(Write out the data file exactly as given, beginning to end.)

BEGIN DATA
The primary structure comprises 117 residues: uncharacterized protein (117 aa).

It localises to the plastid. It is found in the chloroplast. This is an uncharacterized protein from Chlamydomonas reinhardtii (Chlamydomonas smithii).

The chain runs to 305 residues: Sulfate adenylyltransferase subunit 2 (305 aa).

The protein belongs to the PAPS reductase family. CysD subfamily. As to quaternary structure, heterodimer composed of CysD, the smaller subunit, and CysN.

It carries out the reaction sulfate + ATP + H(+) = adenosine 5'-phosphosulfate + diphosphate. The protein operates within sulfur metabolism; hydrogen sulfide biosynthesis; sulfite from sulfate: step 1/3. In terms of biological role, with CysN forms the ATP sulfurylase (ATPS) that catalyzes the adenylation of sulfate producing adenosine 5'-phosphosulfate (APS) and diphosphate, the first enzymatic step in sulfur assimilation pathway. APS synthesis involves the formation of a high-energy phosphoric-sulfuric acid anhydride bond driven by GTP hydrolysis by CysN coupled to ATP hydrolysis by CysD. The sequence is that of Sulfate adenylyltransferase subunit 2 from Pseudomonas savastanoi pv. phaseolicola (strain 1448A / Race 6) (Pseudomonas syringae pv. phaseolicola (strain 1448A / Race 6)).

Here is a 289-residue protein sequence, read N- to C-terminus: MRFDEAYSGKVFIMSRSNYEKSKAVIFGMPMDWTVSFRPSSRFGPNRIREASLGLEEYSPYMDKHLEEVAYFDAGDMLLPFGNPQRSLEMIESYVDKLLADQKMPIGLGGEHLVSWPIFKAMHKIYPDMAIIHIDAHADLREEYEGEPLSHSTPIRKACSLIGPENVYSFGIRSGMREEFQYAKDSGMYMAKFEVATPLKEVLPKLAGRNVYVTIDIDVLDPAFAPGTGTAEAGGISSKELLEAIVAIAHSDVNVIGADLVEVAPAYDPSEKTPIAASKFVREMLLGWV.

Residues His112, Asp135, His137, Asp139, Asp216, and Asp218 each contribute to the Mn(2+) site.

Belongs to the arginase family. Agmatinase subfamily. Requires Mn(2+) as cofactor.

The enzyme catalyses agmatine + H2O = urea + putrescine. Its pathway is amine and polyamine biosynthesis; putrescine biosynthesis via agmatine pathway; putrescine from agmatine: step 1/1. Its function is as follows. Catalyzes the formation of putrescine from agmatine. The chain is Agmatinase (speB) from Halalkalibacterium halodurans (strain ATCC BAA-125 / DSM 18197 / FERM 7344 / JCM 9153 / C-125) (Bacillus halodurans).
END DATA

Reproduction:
The primary structure comprises 117 residues: uncharacterized protein (117 aa).

It localises to the plastid. It is found in the chloroplast. This is an uncharacterized protein from Chlamydomonas reinhardtii (Chlamydomonas smithii).

The chain runs to 305 residues: Sulfate adenylyltransferase subunit 2 (305 aa).

The protein belongs to the PAPS reductase family. CysD subfamily. As to quaternary structure, heterodimer composed of CysD, the smaller subunit, and CysN.

It carries out the reaction sulfate + ATP + H(+) = adenosine 5'-phosphosulfate + diphosphate. The protein operates within sulfur metabolism; hydrogen sulfide biosynthesis; sulfite from sulfate: step 1/3. In terms of biological role, with CysN forms the ATP sulfurylase (ATPS) that catalyzes the adenylation of sulfate producing adenosine 5'-phosphosulfate (APS) and diphosphate, the first enzymatic step in sulfur assimilation pathway. APS synthesis involves the formation of a high-energy phosphoric-sulfuric acid anhydride bond driven by GTP hydrolysis by CysN coupled to ATP hydrolysis by CysD. The sequence is that of Sulfate adenylyltransferase subunit 2 from Pseudomonas savastanoi pv. phaseolicola (strain 1448A / Race 6) (Pseudomonas syringae pv. phaseolicola (strain 1448A / Race 6)).

Here is a 289-residue protein sequence, read N- to C-terminus: MRFDEAYSGKVFIMSRSNYEKSKAVIFGMPMDWTVSFRPSSRFGPNRIREASLGLEEYSPYMDKHLEEVAYFDAGDMLLPFGNPQRSLEMIESYVDKLLADQKMPIGLGGEHLVSWPIFKAMHKIYPDMAIIHIDAHADLREEYEGEPLSHSTPIRKACSLIGPENVYSFGIRSGMREEFQYAKDSGMYMAKFEVATPLKEVLPKLAGRNVYVTIDIDVLDPAFAPGTGTAEAGGISSKELLEAIVAIAHSDVNVIGADLVEVAPAYDPSEKTPIAASKFVREMLLGWV.

Residues His112, Asp135, His137, Asp139, Asp216, and Asp218 each contribute to the Mn(2+) site.

Belongs to the arginase family. Agmatinase subfamily. Requires Mn(2+) as cofactor.

The enzyme catalyses agmatine + H2O = urea + putrescine. Its pathway is amine and polyamine biosynthesis; putrescine biosynthesis via agmatine pathway; putrescine from agmatine: step 1/1. Its function is as follows. Catalyzes the formation of putrescine from agmatine. The chain is Agmatinase (speB) from Halalkalibacterium halodurans (strain ATCC BAA-125 / DSM 18197 / FERM 7344 / JCM 9153 / C-125) (Bacillus halodurans).